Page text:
NCAA And ACC Pull Championships From North Carolina Over Anti-LGBT Law

Image by Image Source/Getty Images

Image by Image Source/Getty Images

Yesterday the Atlantic Coast Conference (ACC) became the second major college sporting body to pull its championships from North Carolina this week due to the state's HB2, a law that sanctions discrimination against transgender people. Their decision follows NCAA's Monday announcement that it would relocate seven championship events from the Tar Heel State. The organizations join the many other high-profile boycotts of the state, including the NBA All-Star game, Bruce Springsteen, and many conventions.

According to experts, all of these boycotts will have a major impact on the state's bottom line, perhaps adding up to an almost $425 million dollar loss. Cary, which has hosted NCAA championships since 2008 and was slated to host four championships this year, will take a big hit. City officials estimate that they will lose more than $2 million and around 5,300 hotel room nights this year in championship-related tourism. And Cary’s already reeling from Deutsche Bank's decision to halts plans to add 250 new jobs to the city due to HB2.

The serious economic consequences for North Carolina because of its anti-LGBT law should come as no surprise. When Georgia legislators mulled over HB 757, a so-called “religious freedom” bill that would have allowed discrimination, Georgia faced similar warnings.  For example, Disney threatened to relocate their shoots based in Georgia and In Missouri, the NCAA and the Big 12 Conference, scheduled to host events there, expressed concern about SJR 39, a proposed amendment to the Missouri Constitution that would have allowed businesses and taxpayer-funded organizations to cite religious beliefs to discriminate against same-sex couples. In fact, the Kansas City Sports Commission worried the city could lose up to $50 million a year in economic activity.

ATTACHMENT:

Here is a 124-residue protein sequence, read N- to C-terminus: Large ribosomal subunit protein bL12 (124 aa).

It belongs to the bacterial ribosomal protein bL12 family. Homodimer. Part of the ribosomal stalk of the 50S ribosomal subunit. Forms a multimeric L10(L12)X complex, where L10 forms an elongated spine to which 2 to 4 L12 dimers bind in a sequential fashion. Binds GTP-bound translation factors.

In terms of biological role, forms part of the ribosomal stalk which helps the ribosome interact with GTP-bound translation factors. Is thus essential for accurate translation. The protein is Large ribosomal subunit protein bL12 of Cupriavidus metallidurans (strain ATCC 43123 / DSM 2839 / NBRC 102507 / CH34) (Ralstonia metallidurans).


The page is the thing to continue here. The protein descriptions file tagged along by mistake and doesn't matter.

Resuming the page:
Thankfully, Georgia Gov. Nathan Deal vetoed HB 757 and the proposed constitutional amendment in Missouri didn’t get final approval in the legislature.  

What North Carolina shows, though, is that businesses and sports leagues are serious.  There are consequences when states pass laws that sanction discrimination.